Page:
The production G7: Okwe-Bokhwe, based on the historical records of the Gugulethu Seven (G7), seven young members of Umkhonto we Sizwe (MK) who were ambushed and killed by the South African security forces during apartheid, will be staged at the University of Cape Town’s Hiddingh Hall campus in Orange Street, from today, Wednesday June 12, to Saturday June 22.
The Gugulethu Seven memorial was built on the site of the ambush, which took place on the morning of March 3, 1986, to commemorate the life and death of Zandisile Zenith Mjobo, Zola Alfred Swelani, Mandla Simon Mxinwa, Godfrey Jabulani Miya, Themba Mlifi, Zabonke John Konile and Christopher Piet.
Drawing on the language of the body, song and ritual, G7: Okwe-Bokhwe honours the Gugulethu Seven and celebrates the power of theatre’s ability to heal.
The Magnet Theatre production, which is directed by co-author Mandla Mbothwe from Nyanga, stars eight Magnet theatre trainees.
Mr Mbothwe says the goal of the Magnet Theatre, based in Observatory, is to excavate the stories which have been buried.
He says when he visited the Gugulethu Seven memorial, he asked himself: “ How do we breathe life in commemorating seven people who died to fight for freedom? This production is part of remembering them, it is not only to open wounds to cause pain, but to open wounds to help in healing.”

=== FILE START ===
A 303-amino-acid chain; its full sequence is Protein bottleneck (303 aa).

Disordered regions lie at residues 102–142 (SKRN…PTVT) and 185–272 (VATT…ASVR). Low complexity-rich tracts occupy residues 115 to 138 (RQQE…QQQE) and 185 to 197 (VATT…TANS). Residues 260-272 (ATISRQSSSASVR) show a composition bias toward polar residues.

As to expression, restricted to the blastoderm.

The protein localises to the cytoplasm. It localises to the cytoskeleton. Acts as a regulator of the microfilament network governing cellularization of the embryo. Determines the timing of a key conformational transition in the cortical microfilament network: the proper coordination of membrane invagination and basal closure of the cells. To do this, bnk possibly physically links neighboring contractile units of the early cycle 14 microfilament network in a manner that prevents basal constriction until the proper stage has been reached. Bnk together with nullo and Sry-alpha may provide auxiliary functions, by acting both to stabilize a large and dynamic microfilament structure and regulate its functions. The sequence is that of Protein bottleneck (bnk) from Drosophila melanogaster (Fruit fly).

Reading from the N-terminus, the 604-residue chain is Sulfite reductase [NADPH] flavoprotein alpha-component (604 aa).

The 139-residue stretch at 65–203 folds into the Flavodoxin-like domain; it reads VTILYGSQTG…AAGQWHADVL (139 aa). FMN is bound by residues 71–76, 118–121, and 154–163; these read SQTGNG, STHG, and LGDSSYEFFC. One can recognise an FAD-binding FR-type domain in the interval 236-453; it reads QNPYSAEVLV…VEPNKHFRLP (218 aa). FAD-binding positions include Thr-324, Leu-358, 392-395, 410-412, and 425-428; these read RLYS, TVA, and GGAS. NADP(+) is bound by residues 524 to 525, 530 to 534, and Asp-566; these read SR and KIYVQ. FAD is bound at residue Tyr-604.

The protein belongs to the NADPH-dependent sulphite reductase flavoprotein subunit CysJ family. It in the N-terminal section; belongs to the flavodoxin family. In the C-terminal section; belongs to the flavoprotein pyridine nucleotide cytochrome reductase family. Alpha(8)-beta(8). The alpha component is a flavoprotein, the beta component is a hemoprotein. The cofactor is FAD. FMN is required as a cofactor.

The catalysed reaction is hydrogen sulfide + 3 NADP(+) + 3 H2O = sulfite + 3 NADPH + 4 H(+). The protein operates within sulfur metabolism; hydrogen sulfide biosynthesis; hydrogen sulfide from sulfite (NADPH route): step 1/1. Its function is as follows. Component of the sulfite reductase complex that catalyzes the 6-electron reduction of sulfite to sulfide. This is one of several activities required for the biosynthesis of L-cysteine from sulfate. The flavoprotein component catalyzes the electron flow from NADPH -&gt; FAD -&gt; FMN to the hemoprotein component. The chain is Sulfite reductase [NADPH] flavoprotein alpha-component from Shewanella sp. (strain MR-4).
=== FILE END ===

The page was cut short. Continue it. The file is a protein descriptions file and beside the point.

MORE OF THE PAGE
The young actors performing in the play were not born when the Gugulethu Seven were slain and this was a learning experience for them.
Abigail Mei, 23, from Salt River, says she did not know about the Gugulethu Seven before she started working on the play.
“It made me do research and go deeper into the story. This story touched me more as a youngster going into our history and reliving that experience. It is not just a story, it is part of me, it stretches me as a performer.”
Abigail plays multiple roles in this play, including the mother of Christopher Piet.
Sivenathi Macibela, 21, from Khayelitsha, plays the mother of Zola Alfred Swelani.
“When I first heard about the Gugulethu Seven I had no idea who these people were,” she admits.
She and the other cast members went to the monument in Gugulethu to find out more about the history.
“This story is very hard to act in, we try our best to pay respect to them and also to do justice to the story,” says Sivenathi.
Both Abigail and Sivenathi are third-year Magnet theatre trainees and they previously collaborated together last year at the Magnet Theatre in The Visit.
Mr Mbothwe says the young actors were eager to learn about the history of the G7.
“It is those stories that feed into our identity,” he says.
He says this play will ask various topical questions.
“What happens when we interact with the past as young people of today? How does it reflect into us today? How do we make people realise that the past is not that far from us today? What are the miscommunications?”
G7:Okwe-Bokhwe will be performed at the P4 Studio at Hiddingh Hall Campus in Orange Street, Gardens, from Wednesday June 12 until Saturday June 22.
They will have a preview today, June 12, at 7.30 pm. It will be staged at 7.30pm on June 13, 14, 18, 19 and 20 and there will be matinee performances at 2pm on Sunday June 16 as well as Friday June 21 and Saturday June 22.
Tickets cost R80 and R50 for students. Book through Webtickets.